Gear Set: Labeled "1/3 RPM"

My First One
My Second One
Number Three
Number Four
The Gear SetGear Modifying Instructions.
Bridge Head

Symet Page
Turbot Page1.37MB MPG file, first one.1.37MB MPG file, second one.
Biggie Page
Slider Pagewhine-whine-whine-WHINE-WAV file, 76K.
PIC-16LF84 chip, emulates a microcore.Schematic - JPEG image 925 x 683 pixels.Source file for GP16LF84.Hex File for programming into PIC-16LF84-04/P

The Completed Gear Set with Motor Attached.This is a completed "Gear Motor". You can see how long the output shaft is and that it is splined on the end.

Shows soldering required on output shaft.This shows the soldering required to the output shaft. Look just under the output gear to see the silvery metal attaching the gear to the shaft. The output gear has a ratchet and needs to be defeated. I remove the flat spring, and the ratchet disk. Then file clean spots on the gear and the sides of the shaft where it is square. Solder it down and set aside to cool down. Since the shaft in this area is square, it gives it a lot of strength.

The first in the gear train is a phenolic gear. The whole gear was removed, the shaft too, to make a place for the motor to mount. Attach the small removed gear to the motor shaft, this requires some machine shop work. Using the gear that comes with the unit helps center the motor shaft correctly. Motor mounting holes are drilled in the top plate to attach the motor.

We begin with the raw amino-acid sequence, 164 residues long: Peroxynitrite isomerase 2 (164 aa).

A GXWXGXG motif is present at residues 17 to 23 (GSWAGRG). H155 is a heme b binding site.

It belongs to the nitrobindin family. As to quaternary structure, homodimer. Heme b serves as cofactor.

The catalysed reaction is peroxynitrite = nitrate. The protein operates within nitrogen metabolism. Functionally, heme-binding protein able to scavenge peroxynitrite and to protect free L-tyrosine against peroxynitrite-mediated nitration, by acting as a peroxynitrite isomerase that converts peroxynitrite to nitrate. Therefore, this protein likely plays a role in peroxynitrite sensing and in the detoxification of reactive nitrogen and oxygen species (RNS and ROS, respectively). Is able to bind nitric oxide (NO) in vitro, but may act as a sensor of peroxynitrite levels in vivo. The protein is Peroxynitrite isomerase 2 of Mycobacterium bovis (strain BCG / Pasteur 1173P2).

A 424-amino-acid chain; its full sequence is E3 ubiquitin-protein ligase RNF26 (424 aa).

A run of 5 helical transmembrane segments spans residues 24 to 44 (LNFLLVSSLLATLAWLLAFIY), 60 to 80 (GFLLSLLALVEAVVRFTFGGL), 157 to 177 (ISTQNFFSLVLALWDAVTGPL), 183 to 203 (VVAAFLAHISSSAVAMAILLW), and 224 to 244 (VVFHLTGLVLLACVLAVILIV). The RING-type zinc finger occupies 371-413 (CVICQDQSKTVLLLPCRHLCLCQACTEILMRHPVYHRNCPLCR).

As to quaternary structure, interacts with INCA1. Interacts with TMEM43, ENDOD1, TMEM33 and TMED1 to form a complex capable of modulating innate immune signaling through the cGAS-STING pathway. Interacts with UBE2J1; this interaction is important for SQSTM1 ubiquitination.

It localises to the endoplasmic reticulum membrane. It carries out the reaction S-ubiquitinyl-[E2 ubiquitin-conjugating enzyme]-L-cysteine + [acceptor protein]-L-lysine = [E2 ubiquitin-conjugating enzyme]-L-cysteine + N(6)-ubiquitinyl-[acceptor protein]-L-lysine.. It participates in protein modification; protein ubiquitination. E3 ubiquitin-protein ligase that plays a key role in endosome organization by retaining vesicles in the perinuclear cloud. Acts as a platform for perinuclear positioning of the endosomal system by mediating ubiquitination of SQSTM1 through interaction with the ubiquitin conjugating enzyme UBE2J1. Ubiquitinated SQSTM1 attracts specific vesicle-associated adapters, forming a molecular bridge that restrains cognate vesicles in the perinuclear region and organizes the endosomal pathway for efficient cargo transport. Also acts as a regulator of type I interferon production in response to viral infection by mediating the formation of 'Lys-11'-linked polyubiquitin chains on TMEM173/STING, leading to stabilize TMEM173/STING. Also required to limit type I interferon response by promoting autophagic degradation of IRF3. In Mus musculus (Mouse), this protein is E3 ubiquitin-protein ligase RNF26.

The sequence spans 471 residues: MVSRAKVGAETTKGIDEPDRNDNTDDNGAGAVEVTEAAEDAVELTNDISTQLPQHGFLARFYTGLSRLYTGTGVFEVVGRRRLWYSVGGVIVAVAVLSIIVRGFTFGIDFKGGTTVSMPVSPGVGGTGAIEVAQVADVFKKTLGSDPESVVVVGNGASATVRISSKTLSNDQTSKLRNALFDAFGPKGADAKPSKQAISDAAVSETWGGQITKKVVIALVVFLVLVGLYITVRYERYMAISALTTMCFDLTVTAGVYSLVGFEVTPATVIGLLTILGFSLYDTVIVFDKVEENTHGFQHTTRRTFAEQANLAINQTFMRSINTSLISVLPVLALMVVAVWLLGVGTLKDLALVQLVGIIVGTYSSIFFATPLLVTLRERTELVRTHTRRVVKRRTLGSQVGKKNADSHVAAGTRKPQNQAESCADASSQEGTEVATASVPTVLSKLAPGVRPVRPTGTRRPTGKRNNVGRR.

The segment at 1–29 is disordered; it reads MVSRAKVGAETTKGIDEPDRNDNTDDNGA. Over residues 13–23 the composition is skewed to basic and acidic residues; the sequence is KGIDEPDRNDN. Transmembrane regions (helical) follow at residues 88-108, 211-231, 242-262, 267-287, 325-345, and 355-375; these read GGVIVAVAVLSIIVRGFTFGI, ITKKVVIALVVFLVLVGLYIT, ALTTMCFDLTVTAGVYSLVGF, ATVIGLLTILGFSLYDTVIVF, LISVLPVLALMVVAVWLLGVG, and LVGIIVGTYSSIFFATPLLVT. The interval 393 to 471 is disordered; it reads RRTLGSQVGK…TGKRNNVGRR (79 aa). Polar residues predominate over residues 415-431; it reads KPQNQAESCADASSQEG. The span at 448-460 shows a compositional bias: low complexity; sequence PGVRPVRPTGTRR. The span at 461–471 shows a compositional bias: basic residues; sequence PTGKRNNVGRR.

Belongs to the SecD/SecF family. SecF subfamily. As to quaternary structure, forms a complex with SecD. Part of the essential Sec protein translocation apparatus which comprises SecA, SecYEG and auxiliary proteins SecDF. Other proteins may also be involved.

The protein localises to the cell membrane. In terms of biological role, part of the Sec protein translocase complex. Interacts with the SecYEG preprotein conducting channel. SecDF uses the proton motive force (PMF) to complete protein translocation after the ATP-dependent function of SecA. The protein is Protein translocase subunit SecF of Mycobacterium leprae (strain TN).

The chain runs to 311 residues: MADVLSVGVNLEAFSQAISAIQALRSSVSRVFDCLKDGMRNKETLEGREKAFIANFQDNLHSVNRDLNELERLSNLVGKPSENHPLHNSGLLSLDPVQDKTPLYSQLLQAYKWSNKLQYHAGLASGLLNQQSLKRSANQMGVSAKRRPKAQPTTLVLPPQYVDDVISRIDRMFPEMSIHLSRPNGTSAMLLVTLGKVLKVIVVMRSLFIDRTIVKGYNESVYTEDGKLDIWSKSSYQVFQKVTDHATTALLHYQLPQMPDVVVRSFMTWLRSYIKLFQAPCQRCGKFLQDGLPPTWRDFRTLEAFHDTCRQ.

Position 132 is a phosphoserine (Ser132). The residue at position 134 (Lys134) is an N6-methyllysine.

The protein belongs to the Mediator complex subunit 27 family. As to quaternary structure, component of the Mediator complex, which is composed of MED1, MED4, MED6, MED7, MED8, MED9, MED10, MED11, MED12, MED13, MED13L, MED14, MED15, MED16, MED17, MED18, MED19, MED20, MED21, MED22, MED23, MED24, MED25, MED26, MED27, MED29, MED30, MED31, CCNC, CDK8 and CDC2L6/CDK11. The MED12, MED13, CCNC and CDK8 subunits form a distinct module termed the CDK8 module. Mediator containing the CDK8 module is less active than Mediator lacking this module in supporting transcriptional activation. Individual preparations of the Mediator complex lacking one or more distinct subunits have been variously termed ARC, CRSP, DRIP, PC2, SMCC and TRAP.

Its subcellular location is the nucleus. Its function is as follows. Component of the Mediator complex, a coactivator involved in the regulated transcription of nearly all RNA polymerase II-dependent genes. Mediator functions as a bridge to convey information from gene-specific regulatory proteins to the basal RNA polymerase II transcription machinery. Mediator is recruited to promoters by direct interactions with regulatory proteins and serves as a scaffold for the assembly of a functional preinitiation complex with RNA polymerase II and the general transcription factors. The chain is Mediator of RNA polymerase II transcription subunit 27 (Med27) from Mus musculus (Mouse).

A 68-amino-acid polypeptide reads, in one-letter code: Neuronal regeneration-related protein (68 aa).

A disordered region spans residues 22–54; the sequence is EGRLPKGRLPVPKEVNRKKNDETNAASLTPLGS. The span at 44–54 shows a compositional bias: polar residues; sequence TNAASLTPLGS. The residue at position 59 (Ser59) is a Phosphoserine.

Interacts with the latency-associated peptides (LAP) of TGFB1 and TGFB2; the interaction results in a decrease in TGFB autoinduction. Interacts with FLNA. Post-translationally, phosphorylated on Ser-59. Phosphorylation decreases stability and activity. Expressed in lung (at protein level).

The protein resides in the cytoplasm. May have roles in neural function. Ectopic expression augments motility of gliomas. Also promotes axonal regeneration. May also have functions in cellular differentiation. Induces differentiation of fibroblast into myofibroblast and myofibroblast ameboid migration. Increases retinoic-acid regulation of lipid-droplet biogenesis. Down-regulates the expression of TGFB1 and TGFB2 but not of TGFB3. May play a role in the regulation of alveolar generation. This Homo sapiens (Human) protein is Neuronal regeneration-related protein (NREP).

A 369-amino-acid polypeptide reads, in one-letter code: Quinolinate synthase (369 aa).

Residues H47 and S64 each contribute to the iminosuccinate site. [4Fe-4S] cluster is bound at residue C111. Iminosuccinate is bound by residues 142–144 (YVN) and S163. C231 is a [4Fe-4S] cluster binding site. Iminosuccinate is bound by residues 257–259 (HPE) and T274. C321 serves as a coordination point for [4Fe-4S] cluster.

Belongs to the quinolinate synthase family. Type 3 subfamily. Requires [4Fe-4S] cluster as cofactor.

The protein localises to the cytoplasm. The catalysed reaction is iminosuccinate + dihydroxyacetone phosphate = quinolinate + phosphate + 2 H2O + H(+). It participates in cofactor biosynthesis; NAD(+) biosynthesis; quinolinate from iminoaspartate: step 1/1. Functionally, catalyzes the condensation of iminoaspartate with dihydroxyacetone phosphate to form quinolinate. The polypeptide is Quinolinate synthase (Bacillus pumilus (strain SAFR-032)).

Additional holes are required to mount the two plates to each other as they are not attached at all. Spacers, 0.3 inch were used for this. In this picture, brass parts were used along with M2-12 screws & nuts.

 I cannot stop the shaft, even with only 3.8 volts on the motor! It rotates once in about 3 seconds, or so, depending on the motor used.

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Picture shows a CD spindle-type motor attached to the gear set.

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Here you see the gear set exploded, and finished. Actually it needs one more stand-off to connect the outer plates together. You can also see the soldering required to the output shaft to defeat the racheting mechanism. A small flat brass spring has been removed from under the first gear, the one with the four bumps. It was also part of the rachet mechanism. One end of that spring was clipped off to continue spacing the first gear away from the bottom plate.

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Here you see the newer gear that would get modified from the older gear sets. See the gap between upper and lower small gear on the stand-alone gear. This one gear is OK, but the older sets have teeth from top to bottom and needs to have this gear gap. This enables this gear to be able to move to the last post.

Gear Reduction is as follows:
Motor to first: 12-60
First to Second: 16-60
Second to Third: 15-60
Third to output shaft: 20-60

This gives about (5*3.75*4*3) 1:225 (225 motor rotations to give one output shaft rotation.

Paul T. Barton

This page updated: February/27/2002